One of my many visits to Dane County was particularly unkind to me. It was fall 1999 and I found myself deep in enemy territory, outside Camp Randall Stadium. My beloved Iowa Hawkeye football team was in full rebuild mode following the departure of legendary coach Hayden Fry, yet I opted to dawn an obnoxious compliment of black and gold garb to pledge my allegiance. This particular Saturday in late November is one that lives in Badger lore like a red badge of rubedom courage. Wisconsin great Ron Dayne was closing in on a Heisman Trophy and the all-time NCAA Division I rushing title, and the only thing standing in his way was an inept band of brothers and my ridiculous bumble bee shirt.
The scene was littered with the standard display of college football debauchery. Little did I know that I was soon to be the focus of the drunken Badger nation scorn. I stood innocently enough leaning against the railing above a major stadium entrance waiting for my future wife to use the facilities. Something slowly caught my attention as I contemplated the doomsday scenario that my boys were soon to face. As the hundreds to thousands of crimson clad fans streamed into the game they were immersed in a pre-game cheer. “Ass-hole, asssss-hole, assss-holeee,” which went on for some time. As she came back from her beer-fueled “potty break” my Badger clad vixen instructed me to turn around and look at the crowd behind me. Unfortunately for me, the crowd had turned its gaze to me, and it was as if all of Dane County was welcoming me to my future place of despair with their ridicule filled rouser. The pointing, the jeers, the laughter at my expense is etched into my memory for all eternity.
Fast forward. Friday morning 3:45AM I faithfully submit my latest in the recent series of early morning gas station snapshots. Do I look tired? It’s typically not an issue for me to get up early to fish, but my 2:30 wake-up call was particularly tough. I made the early morning run over to Madison from my accommodations in Waukesha county.
There was little time to prep for this trip. Due to some health concerns in the family we weren’t even sure we’d make the trip, but 48 hours prior to my arrival the decision was made. I quickly dusted off the Gazetter and probed my Google maps to come up with a game plan. I typically get one morning a year on Dane County streams. I’d prefer a night raid that provides the possibility of some evening mayfly activity, but usually the social calendar is full with other activities. Famed Black Earth Creek tends to be the focus of Dane County fishing. In previous years I’ve adopted a run and gun strategy to cover a wider swath of streams in the area, including Mt. Vernon Creek. Like a Badger football game, Dane County fishing has been a real hit or miss affair. Fishing one day a year has made for a slow learning curve. There just isn’t enough time to get the vibe of the place with such a small sample size. I always catch fish, just nothing remarkable from a size or numbers standpoint, and I’ve never seen any noteworthy insect activity fishing mornings in June.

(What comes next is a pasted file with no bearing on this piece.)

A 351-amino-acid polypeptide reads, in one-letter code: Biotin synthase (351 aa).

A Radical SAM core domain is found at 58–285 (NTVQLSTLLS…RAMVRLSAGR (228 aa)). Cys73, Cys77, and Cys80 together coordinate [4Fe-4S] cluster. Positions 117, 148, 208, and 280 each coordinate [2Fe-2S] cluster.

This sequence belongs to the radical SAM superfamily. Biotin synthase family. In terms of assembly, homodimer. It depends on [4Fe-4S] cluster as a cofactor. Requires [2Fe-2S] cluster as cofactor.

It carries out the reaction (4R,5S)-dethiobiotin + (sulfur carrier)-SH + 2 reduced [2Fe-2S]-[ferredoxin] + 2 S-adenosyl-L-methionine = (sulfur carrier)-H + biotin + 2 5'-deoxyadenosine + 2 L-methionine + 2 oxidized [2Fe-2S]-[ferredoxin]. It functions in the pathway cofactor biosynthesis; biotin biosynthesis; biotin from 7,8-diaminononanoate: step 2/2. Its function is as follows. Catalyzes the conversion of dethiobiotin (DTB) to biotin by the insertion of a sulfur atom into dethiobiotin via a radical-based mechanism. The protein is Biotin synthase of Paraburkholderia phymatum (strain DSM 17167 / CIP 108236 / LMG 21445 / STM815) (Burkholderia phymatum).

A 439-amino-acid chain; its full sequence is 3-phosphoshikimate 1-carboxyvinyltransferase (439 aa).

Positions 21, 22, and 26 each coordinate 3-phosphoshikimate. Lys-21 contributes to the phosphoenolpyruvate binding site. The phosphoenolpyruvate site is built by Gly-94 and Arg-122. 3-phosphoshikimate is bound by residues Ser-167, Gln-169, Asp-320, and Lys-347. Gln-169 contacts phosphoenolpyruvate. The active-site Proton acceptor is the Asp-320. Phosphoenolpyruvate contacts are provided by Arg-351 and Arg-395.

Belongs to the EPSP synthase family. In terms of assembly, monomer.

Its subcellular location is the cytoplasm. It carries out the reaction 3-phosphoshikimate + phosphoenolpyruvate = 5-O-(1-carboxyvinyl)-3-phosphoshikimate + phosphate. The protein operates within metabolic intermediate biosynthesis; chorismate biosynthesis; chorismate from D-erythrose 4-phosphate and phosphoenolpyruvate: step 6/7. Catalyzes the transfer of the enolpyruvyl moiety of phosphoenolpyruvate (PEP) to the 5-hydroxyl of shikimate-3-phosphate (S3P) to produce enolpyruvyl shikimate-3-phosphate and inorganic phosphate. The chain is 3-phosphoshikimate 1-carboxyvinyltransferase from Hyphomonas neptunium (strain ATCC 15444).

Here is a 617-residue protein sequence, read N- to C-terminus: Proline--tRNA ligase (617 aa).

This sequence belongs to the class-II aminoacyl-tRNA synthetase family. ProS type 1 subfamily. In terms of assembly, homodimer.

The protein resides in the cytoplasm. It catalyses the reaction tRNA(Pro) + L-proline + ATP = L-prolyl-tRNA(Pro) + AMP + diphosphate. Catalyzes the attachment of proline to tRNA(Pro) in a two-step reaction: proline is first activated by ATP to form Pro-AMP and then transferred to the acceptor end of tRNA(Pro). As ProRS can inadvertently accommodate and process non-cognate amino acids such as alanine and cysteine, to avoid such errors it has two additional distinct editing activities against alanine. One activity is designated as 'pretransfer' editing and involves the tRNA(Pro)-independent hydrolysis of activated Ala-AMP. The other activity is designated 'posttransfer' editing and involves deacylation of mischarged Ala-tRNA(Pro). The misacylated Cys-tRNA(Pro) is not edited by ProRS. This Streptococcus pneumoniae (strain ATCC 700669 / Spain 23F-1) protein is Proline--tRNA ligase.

My game plan was to chuck a mouse in the predawn hour then switch to streamers as the light comes up on a smaller area stream. This is a typical early morning strategy for me. If it’s too dark to see the water features I go topwater, but once you can begin to see things I switch to subsurface probing of potential holding lies. For some reason it’s a popular sentiment amongst some fly fisherman that a mouse is only a late evening tactic under specific conditions, but in my opinion nothing could be further from the truth. Furthermore I’m not sure why topwater trouting in general is filled with such awe. Perhaps it’s my background in chasing other predatory species, namely bass, pike and muskie, that suggests that morning topwater trouting is par for the course? There’s a lot to be learned from many years of chasing bass with large hardware that can be applied to trout. For my money bass and big browns are cut from the same cloth. I just laugh when I witness the ridicule and narrow mindedness that some in the trout and fly fishing community display towards bass fisherman. I’m an “it’s all good” or “whatever floats your boat” type angler. Heck, my first lesson in chasing big browns would be to buy a $50K sparkly bass boat, move to Alabama, get wise in the ways of the bass fishing arts, then return to your local trout stream and adapt what you’ve learned. You might be surprised with your results. Sure, big fish will sip a midge offered up on tiny tippet, but that’s only part of the equation.
Ah, but I digress. I arrived at my destination fully clothed and rod ready to rock, as it’s almost an obsessive compulsive disorder of mine to be ready upon arrival. Slowly I worked my way upstream blindly chucking my bait to any available lie. The stream opened up to a solid looking pool and it didn’t disappoint. I brought Mighty Mouse across the pool practically to my feet when the water erupted into an explosion of mouse inhalation. In a split second thoughts of a big brown raced through my head only to come the sudden realization that this wasn’t the fish I was looking for. Right bite, wrong size category, as an average-sized brown had snacked on my offering.
As the sun began to light the canvas I switched to a woolly bugger. In short notice I had a fish swing and miss. Subsequently I downsized and switched strategies to what I call “Frankenymphing” or I believe last year I referred to it as “Naked Nymphing.” Over the last 5 years I’ve found a spot in my arsenal between running nymph rigs and streamers. If fish dart out from their hidey holes but reject a streamer at the last minute I often switch to this tactic. A number of years ago I picked up a pile of jumbo-sized nymphs at a flyshop in Bozeman, Montana. Most nymphs are in the 8-12 size range and some are upsized versions of generic attractor patterns. One of my favorites is the jumbo rubber-legged prince nymph. These big nymphs are almost neutrally buoyant but big enough to fish unweighted in most situations. I fish them similar to a bugger, often dead drifting them or twitching downstream. A great fly to slide quietly under an undercut or other ambush point. The funny thing I’ve noticed about these flies is that they work pretty well no matter what sort of insect activity is prevalent, and they pack enough punch to elicit strikes from the big boys.
Quickly I Frankenymphed my way upstream through an HI section in route to spot I had eyeballed via Bing maps. I was amassing a respectable number of cookie cutter browns. So much so that I vowed to quit photographing fish until I caught something bigger or a particularly handsome specimen. As the morning progressed, so did the biting flies. They were out for blood and weren’t going to stop until they reached brain. I’ve praised the functionality of the Buff, despite it’s inherent fashionista reputation. While I looked like the Amazing Spiderman I fished in relative comfort as I spritzed my headwear with bug dope and scoffed at their repeated attempts to eat flesh. Don’t knock it ’til you’ve tried it.